Here at the American Jewish World Service New York Office, everybody has an exceedingly impressive positive attitude. I say “exceedingly impressive” because every day the staff members here are grappling with social justice issues around the globe that make life extremely difficult for some people. In addition, because of the nonprofit nature of the organization, the only way they are able to help these issues is with the help of donors, and so the work here is constantly appealing to peoples’ sense of morality. I would think that with all of these difficult realizations, to persevere for these causes and for peoples’ lack of immediate willingness to help sometimes, the work would get discouraging. The attitude of the staff at AJWS, however, truly reflects the opposite. The work environment is very energetic and very friendly. Everyone is inspired and hardworking, intelligent with a good story to tell of how they decided to work for this organization.
Even out of the workplace, I have noticed an effort to reach out with us as interns to get to know us as individuals and people. There are many opportunities to do activities around New York as suggested by the staff- some relevant to AJWS and some not.
The World of Work really does differ from university/academic life drastically- although this may partially be due to the fact that I grew up in a smaller suburban type of area, then went to Brandeis which is on a campus, and then was placed in the large city of New York to live on my own for the first time.
In the World of Work, as I work in an office in New York, the hours are 9am to 5pm with an hour lunch break. This is very different from university life, as my schedules of classes since I have been at Brandeis have really had many breaks throughout the day that sometimes even amounted to three hours at a time.
Also, in the office, we (my co-intern and I) have our own space to work all day, so while we are usually scheduled in meetings, we always return to our spot afterwards to complete our work, which is very different from university life, as people complete their work in all different areas. Because you are working in the same office space on a common mission with others every day, your working relationships are closer than I would say of people who simply have the same class as you.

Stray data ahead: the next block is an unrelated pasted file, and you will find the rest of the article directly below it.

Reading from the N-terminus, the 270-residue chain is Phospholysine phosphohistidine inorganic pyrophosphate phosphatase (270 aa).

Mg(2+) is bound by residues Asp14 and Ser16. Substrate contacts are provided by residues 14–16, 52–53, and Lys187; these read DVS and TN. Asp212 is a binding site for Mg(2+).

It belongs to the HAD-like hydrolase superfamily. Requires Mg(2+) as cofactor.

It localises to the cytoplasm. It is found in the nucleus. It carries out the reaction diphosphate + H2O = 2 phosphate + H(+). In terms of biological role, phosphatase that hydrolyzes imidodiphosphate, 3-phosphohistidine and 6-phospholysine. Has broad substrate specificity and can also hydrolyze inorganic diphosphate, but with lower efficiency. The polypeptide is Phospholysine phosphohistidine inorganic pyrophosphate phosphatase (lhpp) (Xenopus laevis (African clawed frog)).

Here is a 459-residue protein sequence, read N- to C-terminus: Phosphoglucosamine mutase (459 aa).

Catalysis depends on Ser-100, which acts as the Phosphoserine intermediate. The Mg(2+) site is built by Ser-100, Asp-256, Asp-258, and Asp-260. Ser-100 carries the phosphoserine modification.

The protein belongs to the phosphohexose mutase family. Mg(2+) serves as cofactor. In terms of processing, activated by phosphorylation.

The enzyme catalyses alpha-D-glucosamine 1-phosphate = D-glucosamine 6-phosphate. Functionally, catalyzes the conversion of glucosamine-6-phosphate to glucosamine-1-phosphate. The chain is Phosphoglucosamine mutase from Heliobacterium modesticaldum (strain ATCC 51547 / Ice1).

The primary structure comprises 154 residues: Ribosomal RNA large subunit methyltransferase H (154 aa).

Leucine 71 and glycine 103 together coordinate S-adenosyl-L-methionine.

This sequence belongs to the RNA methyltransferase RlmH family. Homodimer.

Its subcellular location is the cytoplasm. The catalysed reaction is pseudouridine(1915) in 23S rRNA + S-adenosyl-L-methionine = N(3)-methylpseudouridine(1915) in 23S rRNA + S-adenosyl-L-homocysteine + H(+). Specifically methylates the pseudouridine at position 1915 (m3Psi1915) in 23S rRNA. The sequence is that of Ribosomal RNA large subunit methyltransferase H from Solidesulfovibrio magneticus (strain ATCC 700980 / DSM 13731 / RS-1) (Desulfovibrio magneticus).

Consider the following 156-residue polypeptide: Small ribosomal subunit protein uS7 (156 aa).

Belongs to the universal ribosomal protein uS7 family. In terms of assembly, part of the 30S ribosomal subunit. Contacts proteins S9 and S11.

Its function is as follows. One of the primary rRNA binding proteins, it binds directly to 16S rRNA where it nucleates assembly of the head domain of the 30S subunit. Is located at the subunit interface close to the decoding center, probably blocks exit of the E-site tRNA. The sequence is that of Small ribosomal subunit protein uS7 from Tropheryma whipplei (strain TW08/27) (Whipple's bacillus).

Although, as an intern, I am not in a really high position with a heavy amount of very crucial work for the organizations with hard deadlines, I can imagine that the work in a nonprofit organization is far different from the work we experience as students. There are decisions that matter more, so meetings and planning are more important. Trying to get others involved in what you are doing is a huge component of the work world, similar to how clubs want students to get involved, but at much higher stakes so the process in trying is far more thoughtful.
I am building many skills as a result of this internship from as little as learning what is appropriate behavior and dress in a work environment to as big as learning how to conduct research in a professional setting. I have met and had the privilege and opportunity to get to know many upper-staff and learned about the way that their paths have all led them to their jobs now, and what they see as their trajectory for the future. It has helped me realize how my path in finding a career may be more of lattice than ladder route. Many of the conversations I have had with upper-staff have been about struggles I have experienced in my extracurricular leadership roles and how to proceed, and I received a lot of good advice that I intend on taking back to campus. In addition, I have been exposed to many more nonprofit organizations, programs, and issues around the globe and nation so I can take my knowledge and put it to good use in my academic career and in my life in general.
Recently, I was able, with my co-intern and supervisor, to present about AJWS to a group of high school students. I learned how to inform people of ways to get involved through the presentation- to be interactive, and provide some good programming in this informational type of presentation. We showed them exactly how to get involved on the AJWS website, and included AJWS made graphics. It was an incredible experience, with the ability to answer questions and learn from how my supervisor, Joshua, and Executive Vice President, Robert Bank, answers [sometimes very difficult] questions posed by the high school students.
-Gabi Hersch ’17